Short Stories, Irish literature, Classics, Modern Fiction, Contemporary Literary Fiction, The Japanese Novel, Post Colonial Asian Fiction, The Legacy of the Austro-Hungarian Empire and quality Historical Novels are Among my Interests

Monday, April 5, 2010

"The Dormitory" by Yoko Ogawa

"The Dormitory" by Yoko Ogawa (in a collection of three novellas, The Diving Pool-1991, translated from Japanese by Stephen Snyder, 55 pages-Picador Publishing)

"The Dormitory" is the third novella by Yoko Ogawa I have blogged on.    Prior to this I read the title piece, "The Diving Pool" about a strange obsession of a young woman, then "Pregnancy Diary", a very odd work in a diary format about the pregnancy of the diary keeper's sister.   Both of these stories have a fey, near otherworldly feel to them.    I liked them both a lot.    I think the last story in the collection, "The Dormitory" is the best of the three.    

The narrator of "The Dormitory" is a woman, about age 28, living by herself in Tokyo.   Her engineer husband is working on a big long term project in Sweden and his wife is preparing to join him,  it seems.   We learn a lot about her day to day routine.   To me it seems she enjoys being alone and is in no rush to go to Sweden.   Sweden is to her a very far away very exotic place.    One of the themes of Ogawa's work seems to be about being alone-the sadness and the pleasures of being alone.   One day the soon to  start college male cousin of the narrator comes for a visit.   He will be going to the same college his cousin graduated from.   He asks her if she knows a good place he could live.   She suggests he live in the same private dormitory that she lived in during her college days.    She contacts the owner of the dorm to be sure he is still in business and has room for her cousin.   Yes he does but he advises her that things have some how changed in a \way that feels a bit sinister to the narrator though she cannot articulate it.   She advised her cousin that the two of them will go visit the dorm and tells him do not be shocked when you see the dorm owner has both legs and one arm amputated.   The dorm has for sure gone downhill in its appearance and looks a bit shabby.   It is nearly vacant compared to the old days.   I do not want to give away any more of the story.   It reads like the build up of an old fashioned horror story.   The personality of the narrator is a bit strange and quite interesting.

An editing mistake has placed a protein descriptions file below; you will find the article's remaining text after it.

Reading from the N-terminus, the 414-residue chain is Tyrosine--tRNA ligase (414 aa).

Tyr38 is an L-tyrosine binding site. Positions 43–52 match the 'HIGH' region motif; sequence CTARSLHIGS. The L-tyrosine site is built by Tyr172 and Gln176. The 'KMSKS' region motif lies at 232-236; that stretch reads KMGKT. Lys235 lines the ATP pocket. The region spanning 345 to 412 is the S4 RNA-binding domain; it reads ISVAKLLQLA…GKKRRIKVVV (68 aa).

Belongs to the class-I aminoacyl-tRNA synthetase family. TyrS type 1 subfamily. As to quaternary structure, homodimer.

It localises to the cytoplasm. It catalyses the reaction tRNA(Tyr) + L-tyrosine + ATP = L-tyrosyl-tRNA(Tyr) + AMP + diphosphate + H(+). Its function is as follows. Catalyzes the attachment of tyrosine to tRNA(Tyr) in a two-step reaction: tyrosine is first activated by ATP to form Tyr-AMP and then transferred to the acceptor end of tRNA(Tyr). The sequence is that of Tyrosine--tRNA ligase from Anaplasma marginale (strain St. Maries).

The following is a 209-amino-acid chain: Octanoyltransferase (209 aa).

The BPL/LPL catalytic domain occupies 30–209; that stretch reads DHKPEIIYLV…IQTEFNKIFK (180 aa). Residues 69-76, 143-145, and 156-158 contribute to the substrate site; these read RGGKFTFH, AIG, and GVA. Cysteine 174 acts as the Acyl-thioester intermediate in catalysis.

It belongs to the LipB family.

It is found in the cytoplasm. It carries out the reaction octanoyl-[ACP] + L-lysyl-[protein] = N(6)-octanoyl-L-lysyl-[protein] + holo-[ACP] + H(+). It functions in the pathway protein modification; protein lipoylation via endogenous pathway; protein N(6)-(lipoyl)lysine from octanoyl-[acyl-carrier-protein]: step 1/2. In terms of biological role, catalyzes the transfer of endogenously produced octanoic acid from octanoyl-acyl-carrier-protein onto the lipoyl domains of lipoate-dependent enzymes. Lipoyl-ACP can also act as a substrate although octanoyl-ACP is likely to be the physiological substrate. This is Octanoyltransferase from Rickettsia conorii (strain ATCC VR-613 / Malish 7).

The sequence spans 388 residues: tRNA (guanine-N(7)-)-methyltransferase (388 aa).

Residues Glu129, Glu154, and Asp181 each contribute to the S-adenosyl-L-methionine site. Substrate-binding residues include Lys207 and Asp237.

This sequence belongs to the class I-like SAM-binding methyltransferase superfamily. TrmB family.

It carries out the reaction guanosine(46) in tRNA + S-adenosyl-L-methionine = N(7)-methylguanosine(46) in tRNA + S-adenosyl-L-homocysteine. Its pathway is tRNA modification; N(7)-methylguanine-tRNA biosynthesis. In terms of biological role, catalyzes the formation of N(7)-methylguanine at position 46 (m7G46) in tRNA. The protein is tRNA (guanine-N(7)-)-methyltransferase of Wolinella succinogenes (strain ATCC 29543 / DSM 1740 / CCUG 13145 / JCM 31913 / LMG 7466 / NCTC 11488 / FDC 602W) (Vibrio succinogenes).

The best known work of Yoko Ogawa (1932)    is The Professor and The Housekeeper which I hope to read soon.   

I am in the process of expanding my appreciation for the short story as a literary art form.   If any one has any suggestions as to "the world's best short stories" please leave a comment-

Mel u


Rebecca Chapman said...

Sounds really good - I will look out for books by this author. I have always wanted to read The Professor and The Housekeeper, but sometimes i think its better to read other books by an author in the lead up to reading the one that really appeals to you - it gets you into the feel of the author.

I love reading your reviews.

Harvee said...

You might like Kate Chopin (1859-1904), American writer from the south who wrote about women's issues and slavery. The Awakening and other short stories come to mind..

Suko said...

Sounds intriguing! Wonderful review. (Maybe read some classic short stories by Poe?)

JoV said...

I wrote a post about Diving pool last month, and I posed a question if someone can tell me what happen at the dormitory, because I wasn't sure. if you like to discuss, email me at